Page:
London In Photos By Libby Hall: 1967

I was pleased to find this selection of photos taken by Libby Hall, in 1967. I was 15 years old then, and this is the London of my teenage years.

The main concourse of Liverpool Street mainline station.

People living in tenement flats above Clapton Station in East London.

Farringdon Station in Clerkenwell, and the surrounding shops.

An overview of Farringdon Station and the Clerkenwell district.

Advertising signs in East London.

A classic ‘row of shops’. East London.

A newsagent and tobacconist shop. They were almost always situated on a corner.

Booth’s Gin distillery and bottling factory, Clerkenwell. The company made gin there from 1740.

38 thoughts on “London In Photos By Libby Hall: 1967

  1. (1) Chemists grab customers. Empire strikes back.
    (2) Do the people living in tenement flats above Eric Clapton Station ever get tired of his guitar music?
    (3) Alice once saw March Hare dressing. And, by the way, he didn’t need six assistants.
    (4) The man in the photo seems rather enlightened. #SignOfTheTimes
    (5) “Shoes for Broad Feet” is a tad misogynistic. Why not just advertise “Women’s Shoes”?
    (6) The shops in East London appear to be about six inches deep. I imagine the front door and the back door are actually the same door.
    (7) Do the men who congregate at Queenies Corner embrace each other in hopes of getting coverage in the Sunday Pictorial?
    (8) Sadly, in 1924, the Bureau of Prohibition shut down Jimmy Booth’s Distilleries deep in the Ozark Mountains. Jimmy told the federal agents they could put his alcohol bottles where the moon don’t shine.

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    1. (6) The building was triangular, like the Flatiron building in New York.
      (7) They would have been guaranteed coverage in that tabloid, undoubtedly.
      (8) Booth’s Gin is still very popular to this day.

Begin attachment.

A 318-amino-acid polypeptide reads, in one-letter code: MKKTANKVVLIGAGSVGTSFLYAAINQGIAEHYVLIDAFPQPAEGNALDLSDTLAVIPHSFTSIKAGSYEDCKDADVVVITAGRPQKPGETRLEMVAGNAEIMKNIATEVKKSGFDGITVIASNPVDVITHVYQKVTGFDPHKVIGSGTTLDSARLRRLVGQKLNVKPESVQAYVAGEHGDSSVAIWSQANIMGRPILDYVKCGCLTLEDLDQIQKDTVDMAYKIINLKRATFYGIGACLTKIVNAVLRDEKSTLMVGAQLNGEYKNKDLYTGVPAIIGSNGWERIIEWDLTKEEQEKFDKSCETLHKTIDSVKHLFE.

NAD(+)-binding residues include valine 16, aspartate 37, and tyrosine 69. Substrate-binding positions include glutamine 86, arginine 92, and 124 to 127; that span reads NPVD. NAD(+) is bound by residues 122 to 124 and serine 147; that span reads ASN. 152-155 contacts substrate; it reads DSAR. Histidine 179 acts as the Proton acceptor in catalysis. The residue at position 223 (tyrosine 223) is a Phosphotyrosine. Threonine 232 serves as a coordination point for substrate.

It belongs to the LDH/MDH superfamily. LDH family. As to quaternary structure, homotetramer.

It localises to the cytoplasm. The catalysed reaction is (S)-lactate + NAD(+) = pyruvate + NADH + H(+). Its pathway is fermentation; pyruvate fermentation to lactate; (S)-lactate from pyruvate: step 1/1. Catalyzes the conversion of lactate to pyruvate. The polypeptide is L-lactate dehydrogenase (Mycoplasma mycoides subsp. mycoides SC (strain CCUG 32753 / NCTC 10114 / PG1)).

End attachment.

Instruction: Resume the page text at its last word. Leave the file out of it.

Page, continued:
Best wishes, Pete.

      Liked by 1 person

  2. No crowds, no skyscrapers. I will always recognize the sound and smell of the London underground. Did you ever use the ancient lift…not sure which station door maybe there was more than one. The doors had to be manually opened and closed and it was very creaky.

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    1. I found this list of underground stations with lifts, Carolyn. I have been in many of those lifts over the years, in particular Mornington Crescent. 🙂

      ‘Off the top of my head (so not guaranteed to be 100% correct), stations with lifts (and no escalators are) as follows:

      Edgware Road Bakerloo Line station, Regents Park, Lambeth North, Elephant and Castle (both Bakerloo and Northern line ends of the station)

      Lancaster Gate, Queensway, Holland Park

      Hampstead, Belsize Park, Chalk Farm, Tufnell Park, Mornington Crescent, Goodge Street, Borough, Elephant & Castle (also at the Bakerloo line exit), Kennington

      Holloway Road, Caledonian Road, Russell Square, Covent Garden, Gloucester Road (Piccadilly line only).

      Basically older (pre-1930s) stations that are (with the obvious exception of Covent Garden – although that reflects how very greatly that neighbourhood has changed over the last 30/40 years) relatively quiet, for which a case for converting/rebuilding them to include escalators has not been made

      Of those I know well, I’d say Chalk Farm, Borough and Lambeth North are among those with relatively short (well, <100 steps) emergency staircases, while Hampstead, Covent Garden and Russell Square are among those that are unbearably long, at least to go up.'

      Best wishes, Pete.


    1. The last time I was in Clerkenwell (2012) not that much had changed. Many of the shops were different then, and the factories were being ‘repurposed’ as luxury flats or design studios.
      Best wishes, Pete.

      Liked by 1 person

  3. You have to take your hat off to town planners, builders & maintenance people who jam buildings, pipes, wiring & population into such a cramped footprint.
    Despite this image, London has magnificent open spaces.

    Liked by 1 person

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